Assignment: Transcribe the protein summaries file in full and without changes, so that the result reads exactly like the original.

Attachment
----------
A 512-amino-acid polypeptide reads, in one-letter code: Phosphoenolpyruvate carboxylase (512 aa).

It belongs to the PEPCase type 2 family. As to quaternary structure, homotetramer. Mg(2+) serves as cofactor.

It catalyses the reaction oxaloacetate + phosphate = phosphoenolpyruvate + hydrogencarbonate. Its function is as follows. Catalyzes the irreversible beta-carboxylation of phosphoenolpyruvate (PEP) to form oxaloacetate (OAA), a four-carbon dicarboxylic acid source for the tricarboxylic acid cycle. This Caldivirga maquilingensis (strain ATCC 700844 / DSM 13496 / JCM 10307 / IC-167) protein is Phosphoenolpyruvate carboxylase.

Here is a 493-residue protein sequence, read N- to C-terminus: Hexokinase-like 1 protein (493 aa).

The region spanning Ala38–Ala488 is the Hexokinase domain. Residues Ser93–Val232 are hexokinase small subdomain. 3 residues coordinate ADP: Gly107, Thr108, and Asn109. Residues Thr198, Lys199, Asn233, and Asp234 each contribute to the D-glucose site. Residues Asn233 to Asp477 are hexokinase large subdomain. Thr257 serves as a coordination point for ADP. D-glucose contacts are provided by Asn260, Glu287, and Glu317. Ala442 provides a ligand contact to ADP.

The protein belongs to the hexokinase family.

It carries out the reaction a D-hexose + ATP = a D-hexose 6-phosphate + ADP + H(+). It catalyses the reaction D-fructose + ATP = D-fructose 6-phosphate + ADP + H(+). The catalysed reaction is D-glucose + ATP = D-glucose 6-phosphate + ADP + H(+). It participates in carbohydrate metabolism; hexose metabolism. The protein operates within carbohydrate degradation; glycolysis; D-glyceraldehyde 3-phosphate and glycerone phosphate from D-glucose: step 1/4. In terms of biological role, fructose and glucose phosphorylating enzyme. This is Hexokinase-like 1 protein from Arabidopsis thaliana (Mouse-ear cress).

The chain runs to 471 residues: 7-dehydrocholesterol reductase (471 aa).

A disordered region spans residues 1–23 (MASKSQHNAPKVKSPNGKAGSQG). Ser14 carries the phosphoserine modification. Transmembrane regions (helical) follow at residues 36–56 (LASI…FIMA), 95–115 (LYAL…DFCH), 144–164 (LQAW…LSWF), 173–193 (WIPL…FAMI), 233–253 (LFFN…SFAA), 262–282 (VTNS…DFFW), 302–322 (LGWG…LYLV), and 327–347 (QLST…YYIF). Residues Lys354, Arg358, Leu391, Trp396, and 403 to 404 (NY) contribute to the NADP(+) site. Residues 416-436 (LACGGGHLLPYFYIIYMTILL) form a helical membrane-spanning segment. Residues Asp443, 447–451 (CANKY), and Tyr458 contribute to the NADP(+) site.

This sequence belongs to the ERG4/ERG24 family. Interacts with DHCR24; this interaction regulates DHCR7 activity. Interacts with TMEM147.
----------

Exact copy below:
A 512-amino-acid polypeptide reads, in one-letter code: Phosphoenolpyruvate carboxylase (512 aa).

It belongs to the PEPCase type 2 family. As to quaternary structure, homotetramer. Mg(2+) serves as cofactor.

It catalyses the reaction oxaloacetate + phosphate = phosphoenolpyruvate + hydrogencarbonate. Its function is as follows. Catalyzes the irreversible beta-carboxylation of phosphoenolpyruvate (PEP) to form oxaloacetate (OAA), a four-carbon dicarboxylic acid source for the tricarboxylic acid cycle. This Caldivirga maquilingensis (strain ATCC 700844 / DSM 13496 / JCM 10307 / IC-167) protein is Phosphoenolpyruvate carboxylase.

Here is a 493-residue protein sequence, read N- to C-terminus: Hexokinase-like 1 protein (493 aa).

The region spanning Ala38–Ala488 is the Hexokinase domain. Residues Ser93–Val232 are hexokinase small subdomain. 3 residues coordinate ADP: Gly107, Thr108, and Asn109. Residues Thr198, Lys199, Asn233, and Asp234 each contribute to the D-glucose site. Residues Asn233 to Asp477 are hexokinase large subdomain. Thr257 serves as a coordination point for ADP. D-glucose contacts are provided by Asn260, Glu287, and Glu317. Ala442 provides a ligand contact to ADP.

The protein belongs to the hexokinase family.

It carries out the reaction a D-hexose + ATP = a D-hexose 6-phosphate + ADP + H(+). It catalyses the reaction D-fructose + ATP = D-fructose 6-phosphate + ADP + H(+). The catalysed reaction is D-glucose + ATP = D-glucose 6-phosphate + ADP + H(+). It participates in carbohydrate metabolism; hexose metabolism. The protein operates within carbohydrate degradation; glycolysis; D-glyceraldehyde 3-phosphate and glycerone phosphate from D-glucose: step 1/4. In terms of biological role, fructose and glucose phosphorylating enzyme. This is Hexokinase-like 1 protein from Arabidopsis thaliana (Mouse-ear cress).

The chain runs to 471 residues: 7-dehydrocholesterol reductase (471 aa).

A disordered region spans residues 1–23 (MASKSQHNAPKVKSPNGKAGSQG). Ser14 carries the phosphoserine modification. Transmembrane regions (helical) follow at residues 36–56 (LASI…FIMA), 95–115 (LYAL…DFCH), 144–164 (LQAW…LSWF), 173–193 (WIPL…FAMI), 233–253 (LFFN…SFAA), 262–282 (VTNS…DFFW), 302–322 (LGWG…LYLV), and 327–347 (QLST…YYIF). Residues Lys354, Arg358, Leu391, Trp396, and 403 to 404 (NY) contribute to the NADP(+) site. Residues 416-436 (LACGGGHLLPYFYIIYMTILL) form a helical membrane-spanning segment. Residues Asp443, 447–451 (CANKY), and Tyr458 contribute to the NADP(+) site.

This sequence belongs to the ERG4/ERG24 family. Interacts with DHCR24; this interaction regulates DHCR7 activity. Interacts with TMEM147.